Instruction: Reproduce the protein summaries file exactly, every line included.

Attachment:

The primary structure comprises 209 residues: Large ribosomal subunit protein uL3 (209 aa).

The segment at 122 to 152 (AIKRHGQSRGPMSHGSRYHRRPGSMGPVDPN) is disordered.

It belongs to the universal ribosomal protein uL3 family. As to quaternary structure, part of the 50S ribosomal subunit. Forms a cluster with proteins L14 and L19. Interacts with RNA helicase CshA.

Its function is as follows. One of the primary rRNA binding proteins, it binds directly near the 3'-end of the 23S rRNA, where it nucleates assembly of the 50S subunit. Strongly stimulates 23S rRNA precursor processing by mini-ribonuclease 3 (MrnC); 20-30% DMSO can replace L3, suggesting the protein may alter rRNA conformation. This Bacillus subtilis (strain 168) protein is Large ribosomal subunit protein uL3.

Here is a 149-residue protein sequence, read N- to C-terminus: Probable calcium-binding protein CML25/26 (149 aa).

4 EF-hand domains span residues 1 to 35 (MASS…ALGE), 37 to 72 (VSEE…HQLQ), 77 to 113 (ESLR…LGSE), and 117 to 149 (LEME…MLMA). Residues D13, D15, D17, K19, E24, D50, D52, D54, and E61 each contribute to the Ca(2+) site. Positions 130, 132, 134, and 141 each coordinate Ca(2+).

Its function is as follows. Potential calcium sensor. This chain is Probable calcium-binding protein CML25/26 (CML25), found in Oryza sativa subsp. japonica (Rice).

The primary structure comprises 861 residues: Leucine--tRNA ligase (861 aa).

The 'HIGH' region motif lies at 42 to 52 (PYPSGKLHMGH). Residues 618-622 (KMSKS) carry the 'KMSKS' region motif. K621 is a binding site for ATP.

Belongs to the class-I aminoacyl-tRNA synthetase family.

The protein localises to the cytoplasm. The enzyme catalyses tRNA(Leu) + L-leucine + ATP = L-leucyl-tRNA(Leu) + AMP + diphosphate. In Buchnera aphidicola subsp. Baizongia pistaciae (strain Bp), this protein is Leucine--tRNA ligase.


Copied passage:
The primary structure comprises 209 residues: Large ribosomal subunit protein uL3 (209 aa).

The segment at 122 to 152 (AIKRHGQSRGPMSHGSRYHRRPGSMGPVDPN) is disordered.

It belongs to the universal ribosomal protein uL3 family. As to quaternary structure, part of the 50S ribosomal subunit. Forms a cluster with proteins L14 and L19. Interacts with RNA helicase CshA.

Its function is as follows. One of the primary rRNA binding proteins, it binds directly near the 3'-end of the 23S rRNA, where it nucleates assembly of the 50S subunit. Strongly stimulates 23S rRNA precursor processing by mini-ribonuclease 3 (MrnC); 20-30% DMSO can replace L3, suggesting the protein may alter rRNA conformation. This Bacillus subtilis (strain 168) protein is Large ribosomal subunit protein uL3.

Here is a 149-residue protein sequence, read N- to C-terminus: Probable calcium-binding protein CML25/26 (149 aa).

4 EF-hand domains span residues 1 to 35 (MASS…ALGE), 37 to 72 (VSEE…HQLQ), 77 to 113 (ESLR…LGSE), and 117 to 149 (LEME…MLMA). Residues D13, D15, D17, K19, E24, D50, D52, D54, and E61 each contribute to the Ca(2+) site. Positions 130, 132, 134, and 141 each coordinate Ca(2+).

Its function is as follows. Potential calcium sensor. This chain is Probable calcium-binding protein CML25/26 (CML25), found in Oryza sativa subsp. japonica (Rice).

The primary structure comprises 861 residues: Leucine--tRNA ligase (861 aa).

The 'HIGH' region motif lies at 42 to 52 (PYPSGKLHMGH). Residues 618-622 (KMSKS) carry the 'KMSKS' region motif. K621 is a binding site for ATP.

Belongs to the class-I aminoacyl-tRNA synthetase family.

The protein localises to the cytoplasm. The enzyme catalyses tRNA(Leu) + L-leucine + ATP = L-leucyl-tRNA(Leu) + AMP + diphosphate. In Buchnera aphidicola subsp. Baizongia pistaciae (strain Bp), this protein is Leucine--tRNA ligase.